For non-government organisations, such as Jewish Care, opting-in to the Scheme is voluntary and without legal obligation.
“Our decision is consistent with Jewish Care’s long-held belief that victims of child sexual abuse should have access to reparation through structured redress schemes,”
said President of Jewish Care Victoria, Mike Debinski.
“We welcome the Victorian Government’s decision to join the National Redress Scheme.”
Jewish Care launched its own redress scheme in 2013, one of the first organisations in Victoria to do so.
The Children in Residential Care Support Scheme provided redress and access to counselling and support services to individuals who experienced childhood sexual abuse at a predecessor organisation.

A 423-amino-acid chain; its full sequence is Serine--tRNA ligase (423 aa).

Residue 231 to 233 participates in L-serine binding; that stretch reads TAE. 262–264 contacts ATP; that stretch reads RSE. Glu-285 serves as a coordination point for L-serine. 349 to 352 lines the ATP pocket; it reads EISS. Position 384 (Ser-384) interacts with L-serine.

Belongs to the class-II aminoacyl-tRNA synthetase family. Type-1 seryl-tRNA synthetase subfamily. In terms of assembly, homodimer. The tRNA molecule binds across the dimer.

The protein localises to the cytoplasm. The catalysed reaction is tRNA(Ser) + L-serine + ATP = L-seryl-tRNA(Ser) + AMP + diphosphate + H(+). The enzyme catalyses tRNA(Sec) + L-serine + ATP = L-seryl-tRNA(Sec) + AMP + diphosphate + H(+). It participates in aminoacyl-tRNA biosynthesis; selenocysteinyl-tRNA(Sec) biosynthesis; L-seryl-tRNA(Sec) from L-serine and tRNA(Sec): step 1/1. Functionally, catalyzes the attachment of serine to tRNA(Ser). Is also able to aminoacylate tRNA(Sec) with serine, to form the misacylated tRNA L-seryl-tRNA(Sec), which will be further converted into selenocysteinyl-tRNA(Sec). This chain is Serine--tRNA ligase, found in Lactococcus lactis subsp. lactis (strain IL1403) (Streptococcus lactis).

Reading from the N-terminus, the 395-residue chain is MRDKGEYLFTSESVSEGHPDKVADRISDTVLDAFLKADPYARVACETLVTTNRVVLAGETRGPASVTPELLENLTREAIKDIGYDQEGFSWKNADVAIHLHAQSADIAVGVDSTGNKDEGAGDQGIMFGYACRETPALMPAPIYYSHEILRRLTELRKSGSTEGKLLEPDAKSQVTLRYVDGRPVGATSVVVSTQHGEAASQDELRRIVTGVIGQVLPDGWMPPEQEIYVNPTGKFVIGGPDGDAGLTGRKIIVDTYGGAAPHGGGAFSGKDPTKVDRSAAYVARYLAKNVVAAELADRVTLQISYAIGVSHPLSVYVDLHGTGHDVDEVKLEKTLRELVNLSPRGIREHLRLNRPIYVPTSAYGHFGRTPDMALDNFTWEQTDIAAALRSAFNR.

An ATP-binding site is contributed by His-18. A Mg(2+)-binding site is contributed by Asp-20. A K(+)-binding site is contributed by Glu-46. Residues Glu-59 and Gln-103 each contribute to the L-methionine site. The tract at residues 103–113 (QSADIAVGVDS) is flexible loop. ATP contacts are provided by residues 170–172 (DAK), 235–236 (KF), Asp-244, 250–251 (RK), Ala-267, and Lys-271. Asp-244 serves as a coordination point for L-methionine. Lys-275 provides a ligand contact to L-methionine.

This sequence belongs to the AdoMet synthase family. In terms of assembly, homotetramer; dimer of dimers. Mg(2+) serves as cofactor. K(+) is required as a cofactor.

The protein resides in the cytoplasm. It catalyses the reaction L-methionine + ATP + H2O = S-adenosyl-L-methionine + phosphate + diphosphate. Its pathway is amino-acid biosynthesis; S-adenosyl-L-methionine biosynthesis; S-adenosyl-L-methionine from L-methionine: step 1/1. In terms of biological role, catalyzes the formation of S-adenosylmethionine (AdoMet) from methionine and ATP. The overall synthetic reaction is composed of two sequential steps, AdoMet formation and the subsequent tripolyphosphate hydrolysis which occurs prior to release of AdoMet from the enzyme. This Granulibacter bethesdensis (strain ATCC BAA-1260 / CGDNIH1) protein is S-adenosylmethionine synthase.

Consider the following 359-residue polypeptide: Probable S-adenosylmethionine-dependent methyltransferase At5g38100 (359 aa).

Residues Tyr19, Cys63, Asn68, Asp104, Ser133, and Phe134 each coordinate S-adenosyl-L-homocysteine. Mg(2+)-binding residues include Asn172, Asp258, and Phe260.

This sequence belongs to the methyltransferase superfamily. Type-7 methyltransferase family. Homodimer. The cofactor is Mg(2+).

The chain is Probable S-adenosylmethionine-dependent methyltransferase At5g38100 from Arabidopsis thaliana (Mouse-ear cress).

“In 2013, we took a strong position on institutional child sexual abuse,”
Mr Debinski said.
“Jewish Care believes it has a moral obligation to support members of the community who were victims of sexual abuse. We are opting-in to the National Redress Scheme because it is the right thing to do.”
The Scheme, which will run for 10 years beginning on 1 July 2018, is designed to acknowledge harm and provide support to those who experienced sexual abuse in an institutional setting. The needs of eligible victims will be determined on a case-by-case basis and may include access to psychological counselling, direct response from the organisation involved and/or a monetary payment to victims.
Ayal Tusia, Manager Marketing & Communications
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